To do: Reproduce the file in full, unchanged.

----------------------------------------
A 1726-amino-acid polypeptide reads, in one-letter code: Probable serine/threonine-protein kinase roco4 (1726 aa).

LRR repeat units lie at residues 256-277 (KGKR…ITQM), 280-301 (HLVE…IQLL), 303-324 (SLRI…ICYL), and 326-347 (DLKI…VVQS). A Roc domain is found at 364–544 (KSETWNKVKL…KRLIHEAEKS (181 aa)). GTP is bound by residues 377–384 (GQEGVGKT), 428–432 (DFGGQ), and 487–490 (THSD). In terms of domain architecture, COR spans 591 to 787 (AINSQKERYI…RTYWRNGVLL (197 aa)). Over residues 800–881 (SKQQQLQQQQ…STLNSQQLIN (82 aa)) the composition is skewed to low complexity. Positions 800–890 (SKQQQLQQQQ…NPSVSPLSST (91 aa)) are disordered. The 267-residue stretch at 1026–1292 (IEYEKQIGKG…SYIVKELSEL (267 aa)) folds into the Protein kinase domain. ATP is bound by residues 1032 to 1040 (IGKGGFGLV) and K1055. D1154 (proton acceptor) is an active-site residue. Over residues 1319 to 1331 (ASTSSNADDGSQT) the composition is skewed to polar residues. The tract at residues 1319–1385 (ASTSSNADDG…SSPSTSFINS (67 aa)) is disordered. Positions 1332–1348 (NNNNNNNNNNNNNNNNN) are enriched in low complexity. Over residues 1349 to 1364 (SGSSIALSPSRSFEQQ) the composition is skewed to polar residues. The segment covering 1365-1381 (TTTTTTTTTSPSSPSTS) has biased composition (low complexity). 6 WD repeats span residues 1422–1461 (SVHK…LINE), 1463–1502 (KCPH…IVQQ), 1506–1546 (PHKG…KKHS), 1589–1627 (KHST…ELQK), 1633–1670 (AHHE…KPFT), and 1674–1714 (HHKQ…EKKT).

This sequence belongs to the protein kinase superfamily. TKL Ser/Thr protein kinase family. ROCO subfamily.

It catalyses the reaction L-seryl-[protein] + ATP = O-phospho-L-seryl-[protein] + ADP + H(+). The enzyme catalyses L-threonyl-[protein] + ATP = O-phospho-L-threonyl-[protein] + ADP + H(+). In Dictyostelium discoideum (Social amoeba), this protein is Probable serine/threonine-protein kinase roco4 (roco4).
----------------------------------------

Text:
A 1726-amino-acid polypeptide reads, in one-letter code: Probable serine/threonine-protein kinase roco4 (1726 aa).

LRR repeat units lie at residues 256-277 (KGKR…ITQM), 280-301 (HLVE…IQLL), 303-324 (SLRI…ICYL), and 326-347 (DLKI…VVQS). A Roc domain is found at 364–544 (KSETWNKVKL…KRLIHEAEKS (181 aa)). GTP is bound by residues 377–384 (GQEGVGKT), 428–432 (DFGGQ), and 487–490 (THSD). In terms of domain architecture, COR spans 591 to 787 (AINSQKERYI…RTYWRNGVLL (197 aa)). Over residues 800–881 (SKQQQLQQQQ…STLNSQQLIN (82 aa)) the composition is skewed to low complexity. Positions 800–890 (SKQQQLQQQQ…NPSVSPLSST (91 aa)) are disordered. The 267-residue stretch at 1026–1292 (IEYEKQIGKG…SYIVKELSEL (267 aa)) folds into the Protein kinase domain. ATP is bound by residues 1032 to 1040 (IGKGGFGLV) and K1055. D1154 (proton acceptor) is an active-site residue. Over residues 1319 to 1331 (ASTSSNADDGSQT) the composition is skewed to polar residues. The tract at residues 1319–1385 (ASTSSNADDG…SSPSTSFINS (67 aa)) is disordered. Positions 1332–1348 (NNNNNNNNNNNNNNNNN) are enriched in low complexity. Over residues 1349 to 1364 (SGSSIALSPSRSFEQQ) the composition is skewed to polar residues. The segment covering 1365-1381 (TTTTTTTTTSPSSPSTS) has biased composition (low complexity). 6 WD repeats span residues 1422–1461 (SVHK…LINE), 1463–1502 (KCPH…IVQQ), 1506–1546 (PHKG…KKHS), 1589–1627 (KHST…ELQK), 1633–1670 (AHHE…KPFT), and 1674–1714 (HHKQ…EKKT).

This sequence belongs to the protein kinase superfamily. TKL Ser/Thr protein kinase family. ROCO subfamily.

It catalyses the reaction L-seryl-[protein] + ATP = O-phospho-L-seryl-[protein] + ADP + H(+). The enzyme catalyses L-threonyl-[protein] + ATP = O-phospho-L-threonyl-[protein] + ADP + H(+). In Dictyostelium discoideum (Social amoeba), this protein is Probable serine/threonine-protein kinase roco4 (roco4).